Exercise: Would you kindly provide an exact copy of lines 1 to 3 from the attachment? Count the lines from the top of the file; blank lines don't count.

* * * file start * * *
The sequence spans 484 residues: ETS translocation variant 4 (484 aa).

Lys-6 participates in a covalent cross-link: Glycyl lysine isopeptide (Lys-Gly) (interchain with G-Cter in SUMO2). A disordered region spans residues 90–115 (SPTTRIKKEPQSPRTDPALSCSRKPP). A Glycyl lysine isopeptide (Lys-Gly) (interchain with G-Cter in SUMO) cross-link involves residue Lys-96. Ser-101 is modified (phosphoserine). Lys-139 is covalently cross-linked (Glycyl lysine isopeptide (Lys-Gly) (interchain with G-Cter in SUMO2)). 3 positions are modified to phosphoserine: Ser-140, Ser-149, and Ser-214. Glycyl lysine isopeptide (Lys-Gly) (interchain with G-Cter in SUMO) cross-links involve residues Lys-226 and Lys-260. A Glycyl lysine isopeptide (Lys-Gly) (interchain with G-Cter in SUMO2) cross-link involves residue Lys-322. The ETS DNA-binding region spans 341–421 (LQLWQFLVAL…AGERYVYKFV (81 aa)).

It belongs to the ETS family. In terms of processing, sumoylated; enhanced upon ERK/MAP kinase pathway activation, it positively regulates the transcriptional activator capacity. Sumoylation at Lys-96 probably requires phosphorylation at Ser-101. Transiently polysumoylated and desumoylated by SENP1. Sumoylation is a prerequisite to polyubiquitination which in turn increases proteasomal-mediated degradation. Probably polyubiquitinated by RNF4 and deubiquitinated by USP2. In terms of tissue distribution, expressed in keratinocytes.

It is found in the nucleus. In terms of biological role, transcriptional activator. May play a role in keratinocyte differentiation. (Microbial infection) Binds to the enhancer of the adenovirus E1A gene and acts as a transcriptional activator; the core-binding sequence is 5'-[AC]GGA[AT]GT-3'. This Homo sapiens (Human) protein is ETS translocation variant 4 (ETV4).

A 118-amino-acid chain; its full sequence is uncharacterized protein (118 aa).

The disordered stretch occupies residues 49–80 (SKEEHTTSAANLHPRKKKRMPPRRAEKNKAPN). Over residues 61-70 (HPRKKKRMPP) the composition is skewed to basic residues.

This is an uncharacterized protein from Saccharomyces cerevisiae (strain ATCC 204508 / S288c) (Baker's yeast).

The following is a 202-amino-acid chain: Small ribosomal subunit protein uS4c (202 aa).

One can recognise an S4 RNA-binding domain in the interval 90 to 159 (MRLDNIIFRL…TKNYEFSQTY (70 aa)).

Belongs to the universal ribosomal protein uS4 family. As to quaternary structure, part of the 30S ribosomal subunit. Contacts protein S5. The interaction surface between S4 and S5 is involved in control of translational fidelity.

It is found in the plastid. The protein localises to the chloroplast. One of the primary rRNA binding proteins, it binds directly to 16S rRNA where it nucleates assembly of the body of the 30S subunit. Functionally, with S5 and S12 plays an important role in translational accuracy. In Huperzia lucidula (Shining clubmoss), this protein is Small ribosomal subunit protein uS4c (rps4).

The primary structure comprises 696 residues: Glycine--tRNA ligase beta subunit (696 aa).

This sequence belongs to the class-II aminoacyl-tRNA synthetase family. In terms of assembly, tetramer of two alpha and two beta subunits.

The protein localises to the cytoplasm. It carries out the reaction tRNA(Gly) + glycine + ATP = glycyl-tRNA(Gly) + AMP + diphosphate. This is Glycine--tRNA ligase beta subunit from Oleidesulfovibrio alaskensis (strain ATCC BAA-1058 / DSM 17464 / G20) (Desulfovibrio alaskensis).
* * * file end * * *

The sequence spans 484 residues: ETS translocation variant 4 (484 aa).

Lys-6 participates in a covalent cross-link: Glycyl lysine isopeptide (Lys-Gly) (interchain with G-Cter in SUMO2). A disordered region spans residues 90–115 (SPTTRIKKEPQSPRTDPALSCSRKPP). A Glycyl lysine isopeptide (Lys-Gly) (interchain with G-Cter in SUMO) cross-link involves residue Lys-96. Ser-101 is modified (phosphoserine). Lys-139 is covalently cross-linked (Glycyl lysine isopeptide (Lys-Gly) (interchain with G-Cter in SUMO2)). 3 positions are modified to phosphoserine: Ser-140, Ser-149, and Ser-214. Glycyl lysine isopeptide (Lys-Gly) (interchain with G-Cter in SUMO) cross-links involve residues Lys-226 and Lys-260. A Glycyl lysine isopeptide (Lys-Gly) (interchain with G-Cter in SUMO2) cross-link involves residue Lys-322. The ETS DNA-binding region spans 341–421 (LQLWQFLVAL…AGERYVYKFV (81 aa)).

It belongs to the ETS family. In terms of processing, sumoylated; enhanced upon ERK/MAP kinase pathway activation, it positively regulates the transcriptional activator capacity. Sumoylation at Lys-96 probably requires phosphorylation at Ser-101. Transiently polysumoylated and desumoylated by SENP1. Sumoylation is a prerequisite to polyubiquitination which in turn increases proteasomal-mediated degradation. Probably polyubiquitinated by RNF4 and deubiquitinated by USP2. In terms of tissue distribution, expressed in keratinocytes.